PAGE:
The stage of this reaction (i.e. the electron transport sequence) which takes place inside the mitochondria requires an acidic environment. However persisting acidity could eventually damage cells and the entire organism in the absence of buffering agents. The human physiology has a vast, diverse, powerful, and efficient supply of such buffers. Many of the major chemical components of an organism, especially proteins, can themselves act as acid and/or base buffers.

However unscrupulous medical quacks have been able to propagate two principle lies:  (1) that all and any acidity is harmful and (2) that we can modify the blood and cellular pH with foods, water, and supplements.

They utilize very marginal and transparent pseudoscience to convince a scientifically unsophisticated public of the need to “alkalinize” the body with foods, special water, and supplements. The claims for the health benefits for alkalinization range from the vague (“increasing energy”) to the incredulous (“preventing cancer”) and all are nothing more than deceptive nonsense.

Maintenance of Acid-Base Balance

It is remarkable that the pH of cellular fluids is maintained within such a narrow range, given the large number of processes that tend to upset it. This is due to the exquisite balance amongst a large number of interconnected processes operating at many different levels. Processes which maintain acid-base balance in the body can be divided into two general mechanisms: (a) selective excretion of acids or bases, and (b) the buffering action of weak acid-base systems.

Over a normal 24-hour period, the adult human excretes 20-40 moles of H+ as carbonic acid H2CO3 which breaks down into CO2 (excreted via the lungs) and H2O (excreted via the kidneys). In addition, the kidneys excrete additional acid if required, mostly in the form of H2PO4 and NH4+.

The major buffering system in the body is the carbonate system, HCO3. Secondary buffering action comes from phosphate, from proteins and other weak organic acids, and (within blood cells), from hemoglobin.

Acid-Base Homeostasis

Deviations of the blood plasma pH from its normal range of 7.35 to 7.45 by more than about ±0.1 can be very dangerous. These conditions are known medically as acidosis and alkalosis. They can be caused by metabolic disturbances such as diabetes or by kidney failure (in which excretion of H2PO4, for example, is inhibited). Respiratory abnormalities can also cause this.

Numerous other processes lead to temporary imbalances. For example hyperventilation causes loss of CO2, and thus alkalosis. On the other hand, retention of CO2 caused by hypoventilation can give rise to acidosis. Acidosis can also result from diarrhea (loss of intestinal HCO3) while vomiting of gastric contents promotes alkalosis (not due to direct loss of HCl, but rather to parietal cell secretion of HCO3 back into the blood in exchange for blood Cltaken up for HCl replacement). If you have any doubts about how strongly the body protects its narrow pH parameters, try holding your breath for a few minutes. Breath holding causes accumulation of CO2 and H+. This causes blood pH to fall into the acidic range. Despite your best effort, after 1-2 minutes chemoreceptors in the aorta, carotid arteries and medulla oblongata sense the increase in H+ concentration and send involuntary impulses to resume breathing and return pH to normal. Here’s the chemistry of how carbon dioxide increases [H+] and therefore pH:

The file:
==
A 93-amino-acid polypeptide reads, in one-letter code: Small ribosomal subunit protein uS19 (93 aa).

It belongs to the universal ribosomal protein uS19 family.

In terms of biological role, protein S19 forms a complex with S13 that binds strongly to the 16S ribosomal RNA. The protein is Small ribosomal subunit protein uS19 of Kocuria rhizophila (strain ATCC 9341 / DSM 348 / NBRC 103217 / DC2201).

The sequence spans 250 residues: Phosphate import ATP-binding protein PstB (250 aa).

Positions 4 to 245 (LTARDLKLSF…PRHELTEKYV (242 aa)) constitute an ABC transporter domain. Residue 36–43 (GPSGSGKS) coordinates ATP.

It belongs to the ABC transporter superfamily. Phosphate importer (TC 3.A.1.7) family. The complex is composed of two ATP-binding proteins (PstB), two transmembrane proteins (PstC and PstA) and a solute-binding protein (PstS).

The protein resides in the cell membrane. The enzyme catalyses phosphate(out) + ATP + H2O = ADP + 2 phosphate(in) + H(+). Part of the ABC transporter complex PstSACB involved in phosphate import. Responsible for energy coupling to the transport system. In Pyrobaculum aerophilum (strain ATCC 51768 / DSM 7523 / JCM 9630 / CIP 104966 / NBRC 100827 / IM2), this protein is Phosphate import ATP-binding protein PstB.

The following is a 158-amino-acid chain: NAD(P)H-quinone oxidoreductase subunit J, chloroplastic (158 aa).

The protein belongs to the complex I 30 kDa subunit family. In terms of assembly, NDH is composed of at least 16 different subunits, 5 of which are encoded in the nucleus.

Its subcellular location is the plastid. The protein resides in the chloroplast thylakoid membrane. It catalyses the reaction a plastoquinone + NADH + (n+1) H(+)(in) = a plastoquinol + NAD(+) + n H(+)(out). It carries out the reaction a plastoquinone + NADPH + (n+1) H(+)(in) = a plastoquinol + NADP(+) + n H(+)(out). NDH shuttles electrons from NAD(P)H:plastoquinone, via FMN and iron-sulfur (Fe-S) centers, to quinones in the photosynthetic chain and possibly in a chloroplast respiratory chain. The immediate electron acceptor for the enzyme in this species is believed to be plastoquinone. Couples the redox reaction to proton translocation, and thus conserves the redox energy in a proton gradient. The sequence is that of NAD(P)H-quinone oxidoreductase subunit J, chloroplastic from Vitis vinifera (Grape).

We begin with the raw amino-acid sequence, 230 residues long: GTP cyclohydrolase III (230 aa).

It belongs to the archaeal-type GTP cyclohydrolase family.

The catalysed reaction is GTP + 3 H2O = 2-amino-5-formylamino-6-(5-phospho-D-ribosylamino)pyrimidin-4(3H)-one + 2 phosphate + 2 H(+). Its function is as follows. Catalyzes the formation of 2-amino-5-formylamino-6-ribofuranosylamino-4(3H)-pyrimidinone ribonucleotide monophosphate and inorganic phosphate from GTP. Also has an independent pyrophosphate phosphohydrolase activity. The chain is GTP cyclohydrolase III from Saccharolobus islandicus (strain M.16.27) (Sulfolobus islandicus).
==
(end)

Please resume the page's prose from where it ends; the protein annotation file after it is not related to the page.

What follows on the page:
CO2 + H2O H2CO3 HCO3 + H+ CO3 + 2 H+

The human body has many intelligent and intricate ways of maintaining physiologic pH which only become disturbed in severe and advanced disease states. Which emphasizes the absurdity of the idea, widely promoted by commercial outfits, that people need "alkaline" foods or water supplements to "balance body pH" or "neutralize" acidic foods. This concept has no scientific support. It is pure, deceptive sales hype. Your stomach is so acidic, and is designed to stay that way, that no food can change its acidity. Lemons, vinegar, vitamin C (ascorbic acid) or Coca Cola do not change the acidity of your stomach or your bloodstream. An entire bottle of Tums (calcium carbonate) or any other antacid would not change the acidity of your stomach for more than a few minutes; then continued antacid use will actually increase acidity of the stomach via a parietal cell rebound mechanism. Its true! And has been proven for at least forty years![1]

All foods are acidic as they leave your stomach. Food then enters your intestines where secretions from your gallbladder (bile juice pH ~7.6) and pancreas (pH ~7.6-8.4) neutralize the stomach acids. So no matter what you eat, in the absence of severe disease, the food in stomach is acidic and the food in the intestines is alkaline.

Dietary modification cannot change the acidity of any part of your body except your urine. Certain foods can leave end-products called ash (mineral salt residues) which can be either alkaline or acidic. Foods that produce alkaline ash include fruits and vegetables; acidic ash comes from meats, grains, beans, and seeds[2].

Your blood and tissues maintain pH in a very narrow range, unaffected by ingested substances. It bears repeating that if anything changed acidity in your body by as little as 0.1 (i.e. from 7.35 to 7.25) it would make you very weak, hypotensive, confused and could even kill you.

After bicarbonate, the next most important buffer in the body is protein, which includes hemoglobin. Proteins are everywhere. Recall that cell membranes are 50% protein by weight. Proteins are very versatile buffers. Due to the variety and complexity of the buffering groups available from protein, proteins have a linear buffering ability across the physiological range of pH. Because proteins are found throughout the entire body, in acidosis or alkalosis protein buffering neutralizes H+ changes over the entire body, so the effect of a pH change is less in any one tissue. Even with all that protein contained in all the membranes of all the cells of the body, hemoglobin in our red blood cells still accounts for the majority (75%) of the overall protein buffering capacity of the body.

Given the efficiency of our physiology in maintaining constant pH, alkaline water or supplements will not change the pH of your body nor should anyone even want to do this. Promoters of these products claim that cancer cells cannot live in an alkaline environment and that is true, but neither can any of the other cells in your body. If someone tells you that your body is “too acidic” and you should use their product or diet to make it more alkaline, you would be wise to politely head for the door and never return.



1 N Engl J Med 1968; 279:900-905, October 1968.

2 American Journal of Clinical Nutrition, Vol 21, 898-903, Sept. 1968